Dale Sveum Doesn't Even Have The Heart To Be Mad At His Players For Not Paying AttentionS

This is life as a Cubs manager. There are 25 people (40 in September!) whose only goal in life seems to be to give you agita. They do bad baseball things, but even worse they do dumb baseball things, and after a while it just becomes too much to take and you have to check out. There's no way to stay sane if you're going to care about every little mental mistake, because the 2012 Cubs are a mental mistake.

Yesterday evening, Luis Valbuena found himself on second. Oblivious to everything, he ambled off the base, fiddling with his batting gloves. Mike Leake threw to second, and the ball was in Brandon Phillips's mitt before Valbuena even realized there was baseball going on. (You can watch the video here. MLBAM hasn't made it embeddable, perhaps because it makes too many people cry.) Valbuena was the potential tying run. The Cubs would go on to lose in 11 innings.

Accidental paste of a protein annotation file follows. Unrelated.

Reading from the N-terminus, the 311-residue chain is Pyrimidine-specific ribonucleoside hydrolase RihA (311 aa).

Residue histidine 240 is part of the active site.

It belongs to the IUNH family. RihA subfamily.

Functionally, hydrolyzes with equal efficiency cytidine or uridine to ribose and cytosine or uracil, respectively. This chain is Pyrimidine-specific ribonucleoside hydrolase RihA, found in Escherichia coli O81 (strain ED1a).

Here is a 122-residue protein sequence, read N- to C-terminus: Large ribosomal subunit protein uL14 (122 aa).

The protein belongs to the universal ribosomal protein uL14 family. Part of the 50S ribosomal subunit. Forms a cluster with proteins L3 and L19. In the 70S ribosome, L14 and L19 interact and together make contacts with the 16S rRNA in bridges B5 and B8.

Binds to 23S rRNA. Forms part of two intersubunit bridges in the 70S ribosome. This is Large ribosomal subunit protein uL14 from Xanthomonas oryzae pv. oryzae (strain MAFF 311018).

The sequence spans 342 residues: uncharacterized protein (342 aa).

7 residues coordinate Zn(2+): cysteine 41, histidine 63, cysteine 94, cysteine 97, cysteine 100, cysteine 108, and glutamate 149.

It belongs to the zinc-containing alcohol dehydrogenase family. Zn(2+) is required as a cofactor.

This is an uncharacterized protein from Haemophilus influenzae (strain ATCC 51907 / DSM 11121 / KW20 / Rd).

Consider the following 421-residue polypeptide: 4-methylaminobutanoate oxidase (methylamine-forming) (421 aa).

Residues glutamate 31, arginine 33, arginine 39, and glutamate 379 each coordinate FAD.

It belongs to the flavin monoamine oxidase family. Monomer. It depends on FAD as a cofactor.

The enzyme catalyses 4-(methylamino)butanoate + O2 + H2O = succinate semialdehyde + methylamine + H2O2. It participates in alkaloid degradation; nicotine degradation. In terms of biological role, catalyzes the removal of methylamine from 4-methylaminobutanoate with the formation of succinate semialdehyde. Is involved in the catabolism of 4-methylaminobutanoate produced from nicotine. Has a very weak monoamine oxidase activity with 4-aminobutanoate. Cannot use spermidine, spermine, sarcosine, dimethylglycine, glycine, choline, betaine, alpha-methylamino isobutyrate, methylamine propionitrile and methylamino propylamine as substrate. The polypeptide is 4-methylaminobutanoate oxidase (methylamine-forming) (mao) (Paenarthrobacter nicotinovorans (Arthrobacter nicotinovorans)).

Dale Sveum couldn't do much more than sigh, and ask why God is punishing him.

"That's one of these things," Sveum said. "We have one of these things every three or four days that are not even explainable. You obviously don't practice staying on a base when a pitcher isn't on the mound. (These are) things that just boggle your mind, for major league players who have played a lot of baseball to just be looking off into left field when the pitcher is on the mound.

"These things get unacceptable. And (asking) why are these things happening drives you crazy as a manager because there's no rhyme or reason for things like that to happen."

Valbuena is back in the starting lineup today, because if Sveum benched every Cub who had mentally checked out, it'd be tough to field a team. "Why these brain farts happen," he mused, trailing off. "It's not (cause to) bench anybody over it."

"I don't take anything to heart when a player gets picked off standing and gazing at the stars."

The stars. Vast, maybe even infinite pinpricks of hope. You could lose yourself in them, wondering if maybe, possibly, somewhere out there is someone just like you, with the same dreams and fears and OH GOD I FORGOT HOW MANY OUTS THERE WERE.

Sveum won't bench Valbuena for 'gazing at the stars' [Chicago Tribune]